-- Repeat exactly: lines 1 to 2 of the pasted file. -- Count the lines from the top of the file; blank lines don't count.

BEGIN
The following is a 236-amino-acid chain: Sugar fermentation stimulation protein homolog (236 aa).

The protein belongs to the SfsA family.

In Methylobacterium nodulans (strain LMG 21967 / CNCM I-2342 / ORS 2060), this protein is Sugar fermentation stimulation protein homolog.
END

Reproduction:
The following is a 236-amino-acid chain: Sugar fermentation stimulation protein homolog (236 aa).

The protein belongs to the SfsA family.